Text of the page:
"It's yours if you want it," Paul Godfrey said after renewing his call for a downtown casino in a speech to the Toronto Board of Trade.
"You don't want it? Well, we've got to move on."
Godfrey's latest pitch for a "gaming entertainment centre" in Toronto comes just a few weeks before the city's executive committee is expected to discuss the proposal.
He's made it no secret that he wants to see a gaming facility built in Toronto's downtown or along the waterfront, but time is running out, said Godfrey, who also sits on the board of director of Tourism Toronto.
OLG hasn't "drawn a line in the sand" with a deadline, but it would like to know the city's decision by January or February at the latest so it can proceed with the project as planned in 2013, he said.
OLG won't impose a facility on any municipality and there's been plenty of interest among 33 other communities to host the new gaming facility, he said.
Putting it somewhere other than Toronto won't produce as many jobs or the same economic growth, Godfrey said. And it may not include the kind of world-class convention facility that the city needs, he said.
"I think this is — as far as I see it — a no-brainer," he said.
"All I'm saying is that if it's not in Toronto, it will be somewhere else. In Markham, in Richmond Hill, in Vaughan, in Mississauga, and it won't be as iconic."
A gaming and entertainment facility in downtown Toronto would create 6,000 construction jobs over three years, 12,000 "well-paying" jobs once completed and lead to billions of dollars in capital investment, Godfrey said. It would be the largest development project anywhere in Canada.
World-class gaming operators say they're prepared to spend up to $3 billion in capital costs in downtown Toronto, he added.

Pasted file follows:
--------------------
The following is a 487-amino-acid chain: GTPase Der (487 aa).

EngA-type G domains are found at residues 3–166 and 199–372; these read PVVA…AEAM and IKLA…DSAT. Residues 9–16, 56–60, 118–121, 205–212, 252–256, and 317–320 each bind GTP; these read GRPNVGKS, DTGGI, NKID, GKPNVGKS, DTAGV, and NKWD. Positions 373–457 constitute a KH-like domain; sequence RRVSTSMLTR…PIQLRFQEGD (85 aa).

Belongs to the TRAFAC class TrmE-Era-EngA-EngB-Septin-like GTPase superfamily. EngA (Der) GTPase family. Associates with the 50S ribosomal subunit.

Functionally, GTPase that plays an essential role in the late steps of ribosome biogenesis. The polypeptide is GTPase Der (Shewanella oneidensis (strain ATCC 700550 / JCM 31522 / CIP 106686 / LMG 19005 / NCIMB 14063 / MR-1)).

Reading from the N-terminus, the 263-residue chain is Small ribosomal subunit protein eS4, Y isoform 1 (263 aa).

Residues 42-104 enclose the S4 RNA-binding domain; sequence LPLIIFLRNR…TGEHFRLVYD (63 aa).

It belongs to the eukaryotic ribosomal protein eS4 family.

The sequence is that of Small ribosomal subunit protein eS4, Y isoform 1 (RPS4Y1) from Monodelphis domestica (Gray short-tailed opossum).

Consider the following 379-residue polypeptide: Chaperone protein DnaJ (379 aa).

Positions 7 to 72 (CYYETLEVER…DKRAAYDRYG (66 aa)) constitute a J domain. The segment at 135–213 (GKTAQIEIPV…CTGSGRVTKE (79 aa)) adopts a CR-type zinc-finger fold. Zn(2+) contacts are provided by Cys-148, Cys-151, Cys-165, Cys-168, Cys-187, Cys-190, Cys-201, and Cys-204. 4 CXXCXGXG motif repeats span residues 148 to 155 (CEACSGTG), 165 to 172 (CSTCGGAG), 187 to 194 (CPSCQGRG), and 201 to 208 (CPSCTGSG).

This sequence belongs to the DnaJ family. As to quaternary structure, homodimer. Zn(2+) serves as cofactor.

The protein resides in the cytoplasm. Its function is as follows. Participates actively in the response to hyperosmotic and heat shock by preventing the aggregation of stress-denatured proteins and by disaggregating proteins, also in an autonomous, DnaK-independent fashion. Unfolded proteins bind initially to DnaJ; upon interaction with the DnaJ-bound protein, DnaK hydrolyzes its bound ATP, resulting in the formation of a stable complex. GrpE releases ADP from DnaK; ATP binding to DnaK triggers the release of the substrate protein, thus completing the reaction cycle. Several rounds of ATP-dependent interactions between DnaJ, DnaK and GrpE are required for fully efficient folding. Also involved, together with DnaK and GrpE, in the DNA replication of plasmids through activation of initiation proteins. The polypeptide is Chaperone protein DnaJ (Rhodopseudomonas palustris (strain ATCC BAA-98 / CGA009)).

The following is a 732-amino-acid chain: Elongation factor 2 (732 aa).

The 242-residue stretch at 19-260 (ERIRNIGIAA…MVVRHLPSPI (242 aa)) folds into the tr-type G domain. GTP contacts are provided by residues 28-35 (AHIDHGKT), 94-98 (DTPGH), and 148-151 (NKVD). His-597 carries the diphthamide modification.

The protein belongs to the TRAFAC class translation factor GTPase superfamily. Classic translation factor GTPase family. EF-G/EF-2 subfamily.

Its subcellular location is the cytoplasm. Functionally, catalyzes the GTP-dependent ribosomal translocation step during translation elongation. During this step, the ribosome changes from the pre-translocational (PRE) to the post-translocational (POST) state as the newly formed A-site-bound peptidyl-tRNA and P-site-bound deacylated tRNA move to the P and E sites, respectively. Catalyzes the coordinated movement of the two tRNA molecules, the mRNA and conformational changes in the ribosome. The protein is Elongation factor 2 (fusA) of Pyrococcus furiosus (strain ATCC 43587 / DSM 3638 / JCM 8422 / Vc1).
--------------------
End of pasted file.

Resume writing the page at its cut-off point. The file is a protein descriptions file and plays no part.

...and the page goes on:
There's been opposition to the proposed project from the get-go, but those naysayers don't know all the facts, Godfrey said.
The complex would be built by the private sector, without taxpayer dollars, but they'd still have to play by the OLG's and the city's rules, he said.
Less than 10 per cent of the square footage would be used for table games and slots. The rest would include hospitality, entertainment, retail and convention space.
Concerns about crime are "over played" and haven't materialized in other communities, such as the Woodbine Racetrack in the city's west end, he said.
Both the Progressive Conservatives and NDP want a municipal referendum before any new casinos are built.
"It feels to me that the Ontario government is once again gambling, and I'm worried that people in Toronto are going to lose," said New Democrat Jonah Schein, who represents a Toronto riding.
"We need to have this debate. We shouldn't rush this."
MGM, whose holdings include the Bellagio hotel and casino in Las Vegas, is one of the private companies interested in building the casino "resort" in Toronto.
Toronto is "uniquely positioned" to become another casino destination because it has direct flights to almost anywhere in the world, especially Europe and Asia, said Gamal Aziz, president and CEO of MGM Hospitality.
MGM is looking at three Toronto locations for the proposed project: the Portlands, the Metro Convention Centre and the Exhibition grounds, he said.
"We will only be in Toronto if we're invited to be in Toronto," Aziz added.
"For what we do, downtown is the option that we would focus on."
Celebrity chef Mark McEwan added his voice to the chorus of proponents of the project who want Toronto residents to keep an open mind.
"This would be a huge loss for Toronto if we didn't get this," said McEwan, who has several upscale restaurants in the city, including North 44 and Bymark.
Toronto should develop its waterfront the way Chicago has, where tourists stay for days, he said.
"And I believe you'll see millions of people radiate into Toronto to see this complex and to spend time in this complex," McEwan said.
Conservative Lisa MacLeod wants the province's auditor to review the new gaming and casino plans, given that OLG reported in 2009 that Ontario casinos lost $46 million.
The proposed casino was part of a sweeping OLG plan unveiled last March to expand and "modernize" gambling in the province to help eliminate Ontario's $15-billion deficit by 2017-18.
The plan included shutting down its slot machine operations at racetracks and closing or relocating "underperforming" gaming facilities in favour of opening new ones closer to potential customers, such as Toronto.
Shutting down the slots at racetracks is killing thousands of jobs in rural Ontario and the OLG needs to be accountable for those losses, MacLeod said.
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